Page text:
Unwind with some spirals

By Phil Plait | October 27, 2010 6:00 am

A very important aspect of astronomy often overlooked is how much our eyes don’t tell us. We see a very limited range of the spectrum of light emitted by astronomical objects, and many times it’s what we don’t see that tells us what’s going on.

That’s why the European Southern Observatory has the HAWK-I camera: it sees in the infrared, in wavelengths invisible to our eyes. And when we train it on the skies, well, we see some pretty cool stuff. Like, say, gorgeous spiral galaxies:


[Click to galactinate.]

That’s NGC 1232, an open face-on spiral some 65 million light years away. This to me is a perfect spiral: the arms are distinct and easy to trace, starting near the center and going all the way around the galaxy. Several spurs — short, disconnected, straighter offshoots — can be seen. There’s also a bar: the center of the galaxy isn’t a sphere, it’s elongated in an oval.

All of these features are due to the weird gravitational field of a galaxy. In our solar system, the Sun dominates in the gravity department, and the planets orbit it. In a big galaxy, though, the gravity of every star adds up, making the force of gravity stronger farther from the center than if all the mass were concentrated there. This causes all sorts of odd manifestations like the bar, the spirals, and the spurs. I have a blog post discussing this in more detail, if you’d like to read that.

Incidentally, given the distance of NGC 1232 of 65 million light years, the photons you are seeing from this galaxy in this image left it when dinosaurs still roamed the Earth… but their time was juuuuussssst about up.

eso_hawk_ngc1300HAWK-I was used to study several galaxies, and not just NGC 1232– five more, in fact, for this particular study, but I want to point out one in particular: NGC 1300, a magnificent elongated spiral, shown here on the right. The bar in this one dominates, stretching over a much larger relative distance than the one in NGC 1232, which is dinky in comparison.

As I mentioned above, we can learn a lot when we compare light from objects in different wavelengths. Here is that same HAWK-I infrared image of NGC 1300, with a Hubble image in visible light below it. I rotated and scaled the top image to match Hubble’s:


Ignoring the difference in things like resolution (Hubble can see smaller objects) and such, there are still obvious differences. In the visible image, dust between stars is dark, because it blocks visible light. However, IR goes through it, so the dust disappears in the top image. The dust adds a lot of sculpting and contouring to the visible Hubble image, and that’s gone in the IR image, so the top one looks smoother. That’s no illusion! That’s real, and it’s telling us where the dust is.

As you’d expect, objects that look red in the Hubble image are also bright in the IR, but the blue stuff is much fainter and difficult to spot in the HAWK-I view. Blue is emitted by hot, young, massive stars, which is easy to spot in the visible. The yellow-red glow in the bottom image is from older, redder stars, and they are prominent in the top image. See how the very center of the galaxy is bright in the HAWK-I shot? That tells me that there are far more older stars there, right in the very center. Star formation must have shut down long ago right smack dab in the heart of NGC 1300, or else we’d still see blue stars there.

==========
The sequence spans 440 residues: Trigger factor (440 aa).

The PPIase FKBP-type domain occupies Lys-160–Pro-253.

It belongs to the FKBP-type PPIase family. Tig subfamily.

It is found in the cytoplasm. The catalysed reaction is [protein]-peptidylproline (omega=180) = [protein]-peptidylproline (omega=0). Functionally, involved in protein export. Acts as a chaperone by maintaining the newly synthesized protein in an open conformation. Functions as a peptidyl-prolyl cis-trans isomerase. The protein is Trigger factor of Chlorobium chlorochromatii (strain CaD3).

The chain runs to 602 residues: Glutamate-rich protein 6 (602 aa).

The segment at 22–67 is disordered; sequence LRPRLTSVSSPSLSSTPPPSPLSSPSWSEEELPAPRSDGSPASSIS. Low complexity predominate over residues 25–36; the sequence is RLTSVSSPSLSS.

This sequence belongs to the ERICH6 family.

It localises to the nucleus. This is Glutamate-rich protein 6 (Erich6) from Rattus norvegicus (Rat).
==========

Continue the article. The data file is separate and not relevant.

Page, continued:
… or, alternatively, there are blue stars there, but the dust is so thick their light gets reddened, like the setting Sun looks red from haze in our air. There are ways of telling the difference, but I don’t think it can be done with images like this; we’d need spectra, which is a whole other story. Still, it once again shows that you need to look at objects in different ways if you want to figure out what’s happening with them.

Looking in the infrared tells us a lot more about what’s going on than visible alone. Combine that with ultraviolet, radio, X-ray, gamma-rays, and we get a much more complete picture of what the Universe is showing us. It’s more than a double rainbow; it’s the whole rainbow, and the best part is we really do know what it means.

Related posts:

Barred for life
HAWK-I peers into a stellar cocoon
Setting the bar
Sculpting a barred galaxy

CATEGORIZED UNDER: Astronomy, Pretty pictures

Comments (28)

Links to this Post

  1. Astronews Daily Etx. Edition (2455498) | October 28, 2010
  1. Exactly the sort of thing one wants to see in the morning. Thank you!

  2. Being able to “see” things outside our normal range of senses is so amazing. I just finished Dawkins’ The God Delusion and absolutely loved the last bit “The Mother of All Burkas”. Dawkins compares our range of senses (and world view) to the slit in a burka. By enlarging that slit we see more and our world view changes.

    I also just watched a fantastic video which included the same idea about our senses. It’s The Poetry of Science with Dawkins and Neil deGrasse Tyson. http://www.youtube.com/watch?v=9RExQFZzHXQ
    Well worth the hour.

  3. Jack Mitcham

    Nice reference at the end.

  4. Is it just me, or do others find the visible-light image “prettier”?

  5. Oli

    Imagine what the Rainbow Guy would be like if he saw a double rainbow, from Gamma to Radio…

  6. Messier Tidy Upper

    Beautiful. :-)

    I love these spiral galaxy images.

    My faves from here have to include :


    & this one :


    of M66 one of my all-time fave jaw-dropping pictures.

    Plus this one :


    (NCG 4921 & a backdrop of plenty others!)

    and so many more. :-)

  7. He’d say it’s FULL ON. 😮

    Wonderful images!! It’s amazing how much we miss by only having little eyeses sensitive to visible (a relative term) light.

    Hm. The thing is, when we convert IR, UV, x-ray, etc. light to something we can see, it’s still only an interpretation. Makes one (um…me) ask the question: what color is infrared? 😛
    If a tree falls…..

  8. Chris A.

    I’d be curious to know if NGC 1232 is considered a Milky Way “twin.” It appears to match the descriptions of our home galaxy, but I wonder how it compares in size/mass.

  9. Gary Ansorge

    Superb imagery.

    Now, if we could just control the Destiny, we could stop off in one of these,,,

    Gary 7

  10. @ j major:

    Hm. The thing is, when we convert IR, UV, x-ray, etc. light to something we can see, it’s still only an interpretation. Makes one (um…me) ask the question: what color is infrared?

    I recall an old science fiction story, called something like “Beyond Violet”, about Martians who can see a much broader range of the spectrum than humans. One man makes a deal with them and they do a procedure that allows him to see as they do for one day. After the effect wears off and he is returned to the boring old ROYGBIV of human vision, he quickly goes insane.

    Moral: don’t be mucking about with 3.75 billion years of evolution!

  11. UKBob